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Page:Dictionary of National Biography volume 29.djvu/47

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On 4 Jan. 1650 the parliament appointed him president of Munster (Cal. State Papers, Dom. 1649–50, pp. 476, 502; Commons' Journals, vi. 343). When Cromwell was recalled to England he appointed Ireton to act as his deputy (29 May 1650). Parliament approved the choice (2 July), and appointed Ludlow and three other commissioners to assist Cromwell in the settlement of Ireland (ib. vi. 343, 479). All Connaught, the greater part of Munster, and part of Ulster still remained to be conquered. Ireton began by summoning Carlow (2 July 1650), which surrendered on 24 July. Waterford capitulated on 6 Aug. and Duncannon on 17 Aug. Half Athlone was taken (September) and Limerick was summoned (6 Oct.), but as the season was too late for a siege it was merely blockaded. Ireton's army went into winter quarters at Kilkenny in the beginning of November (Gilbert, Aphorismical Discovery, iii. 218–25; Borlase, Hist. of the Irish Rebellion, ed. 1743, App. pp. 22–46). The campaign of 1651 opened late. On 2 June Ireton forced the passage of the Shannon at Killaloe, and the next day came before Limerick, which did not capitulate till Oct. 27. In announcing the fall of Limerick he congratulated the parliament that the city had not accepted the conditions tendered it at the beginning of the siege. This obstinacy, he said, had served to the greater advantage of the parliament ‘in point of freedom for prosecution of justice—one of the great ends and best grounds of the war;’ and also ‘in point of safety to the English planters, and the settling and securing of the Commonwealth's interest in this nation’ (Gilbert, iii. 265). Twenty-four persons were excepted from mercy, some on account of their influence in prolonging the resistance, others as ‘original incendiaries of the rebellion, or prime engagers therein’ (ib. p. 267). Seven of the excepted were immediately hanged, and others reserved for future trial by civil or military courts. Ireton's severity, however, was not indiscriminate. His ‘noble care’ of Hugh O'Neill, the governor of Limerick, is praised by the author of the ‘Aphorismical Discovery’ (iii. 21). He cashiered Colonel Tothill for breaking a promise of quarter made to certain Irish prisoners, and executed two other officers for ‘the killing one Murphy, an Irishman’ (Borlase, App. p. 34; Several Proceedings in Parliament, 31 July–7 Aug. 1651). The distinction he drew between the different classes among his opponents is clearly set forth in his letter of summons to Galway (7 Nov. 1651; Mercurius Politicus, p. 1401). Ireton's policy as to the settlement of Ireland was a continuation of Cromwell's. He regarded the replantation of the country with English colonists as the only means of permanently securing its dependence on England. He ordered the inhabitants of Limerick and Waterford to leave those towns with their families and goods within a period of from three to six months, on the ground that their obstinate adherence to the rebellion and the principles of their religion rendered it impossible to trust them to remain in places of such strength and importance. He promised, however, to show favour to any who had taken no share in the massacres with which the rebellion began, and to make special provision for the support of the helpless and aged (Borlase, p. 345). Toleration of any kind he refused, believing that the catholics were a danger to the state, and that they claimed not merely existence but supremacy. He forbade all officers and soldiers under his command to marry catholic Irishwomen who could not satisfactorily prove the sincerity of their conversion to protestantism (1 May 1651; Several Proceedings in Parliament, p. 1458; Ludlow, Memoirs, p. 145).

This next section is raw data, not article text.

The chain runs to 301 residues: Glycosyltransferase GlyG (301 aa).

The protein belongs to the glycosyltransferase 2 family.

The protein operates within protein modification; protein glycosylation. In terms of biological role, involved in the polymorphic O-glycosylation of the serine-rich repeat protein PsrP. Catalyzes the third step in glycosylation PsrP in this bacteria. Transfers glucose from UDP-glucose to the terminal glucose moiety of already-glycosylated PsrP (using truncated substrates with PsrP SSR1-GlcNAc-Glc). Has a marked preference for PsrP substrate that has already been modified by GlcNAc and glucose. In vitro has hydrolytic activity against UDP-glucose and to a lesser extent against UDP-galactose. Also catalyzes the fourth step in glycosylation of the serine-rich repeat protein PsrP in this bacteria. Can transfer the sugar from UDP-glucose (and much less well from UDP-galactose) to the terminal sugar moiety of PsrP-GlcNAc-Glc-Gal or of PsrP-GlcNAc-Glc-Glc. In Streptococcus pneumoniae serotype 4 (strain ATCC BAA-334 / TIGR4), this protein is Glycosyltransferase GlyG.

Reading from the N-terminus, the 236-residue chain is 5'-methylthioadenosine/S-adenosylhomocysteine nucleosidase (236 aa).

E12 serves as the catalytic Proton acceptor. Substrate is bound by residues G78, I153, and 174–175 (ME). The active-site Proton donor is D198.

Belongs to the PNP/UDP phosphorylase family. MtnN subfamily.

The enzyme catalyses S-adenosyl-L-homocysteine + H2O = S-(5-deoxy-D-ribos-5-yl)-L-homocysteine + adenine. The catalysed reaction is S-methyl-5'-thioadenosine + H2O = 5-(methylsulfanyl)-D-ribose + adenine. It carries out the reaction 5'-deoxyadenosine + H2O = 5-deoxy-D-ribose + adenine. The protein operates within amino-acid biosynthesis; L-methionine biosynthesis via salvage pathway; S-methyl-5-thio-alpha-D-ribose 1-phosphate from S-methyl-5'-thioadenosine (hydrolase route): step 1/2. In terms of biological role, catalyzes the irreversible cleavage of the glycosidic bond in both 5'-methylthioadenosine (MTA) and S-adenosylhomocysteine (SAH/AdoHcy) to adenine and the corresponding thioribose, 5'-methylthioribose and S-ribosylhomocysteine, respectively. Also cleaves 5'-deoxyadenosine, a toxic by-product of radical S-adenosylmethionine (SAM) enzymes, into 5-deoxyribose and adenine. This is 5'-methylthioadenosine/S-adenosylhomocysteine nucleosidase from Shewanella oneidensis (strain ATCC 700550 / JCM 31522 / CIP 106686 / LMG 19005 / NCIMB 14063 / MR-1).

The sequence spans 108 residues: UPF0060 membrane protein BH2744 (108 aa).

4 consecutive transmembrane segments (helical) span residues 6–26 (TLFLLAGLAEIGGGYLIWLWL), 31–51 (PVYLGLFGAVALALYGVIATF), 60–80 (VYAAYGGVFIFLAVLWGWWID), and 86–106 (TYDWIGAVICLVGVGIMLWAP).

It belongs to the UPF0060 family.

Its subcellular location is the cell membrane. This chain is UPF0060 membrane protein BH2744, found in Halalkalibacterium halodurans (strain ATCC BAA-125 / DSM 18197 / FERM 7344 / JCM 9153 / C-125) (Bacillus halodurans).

In the civil government of Ireland and in the execution of his military duties Ireton's industry was indefatigable. Chief-justice Cooke describes him ‘as seldom thinking it time to eat till he had done the work of the day at nine or ten at night,’ and then willing to sit up ‘as long as any man had business with him.’ ‘He was so diligent in the public service,’ says Ludlow, ‘and so careless of everything that belonged to himself, that he never regarded what clothes or food he used, what hour he went to rest, or what horse he mounted’ (ib. p. 143). Immoderate labours and neglect of his own health produced their natural result, and after the capture of Limerick Ireton caught the prevailing fever, and died on 26 Nov. 1651. On 9 Dec. parliament ordered him a funeral at the public expense (Commons' Journals, vii. 115). His body was brought to Bristol, and conveyed to London, where it lay in state at Somerset House, and was interred on 6 Feb. 1652 in Henry VII's Chapel in Westminster Abbey (Chester, Westminster Abbey Registers, p. 522; Cal. State Papers, Dom. 1651–2, pp. 66, 276). His funeral sermon was preached by John Owen, and published under the title of ‘The Labouring Saint's Dismission to his Rest’ (Orme, Life of Owen, p. 139). An elegy on his death is appended to Thomas Manley's ‘Veni, Vidi, Vici’ (12mo, 1652). A magnificent monument was erected with a fervid epitaph, which is printed in Crull's ‘Antiquities of Westminster’ (ed. 1722, ii. App. p. 21). ‘If Ireton could have foreseen what would have been done by them,’ writes Ludlow, ‘he would certainly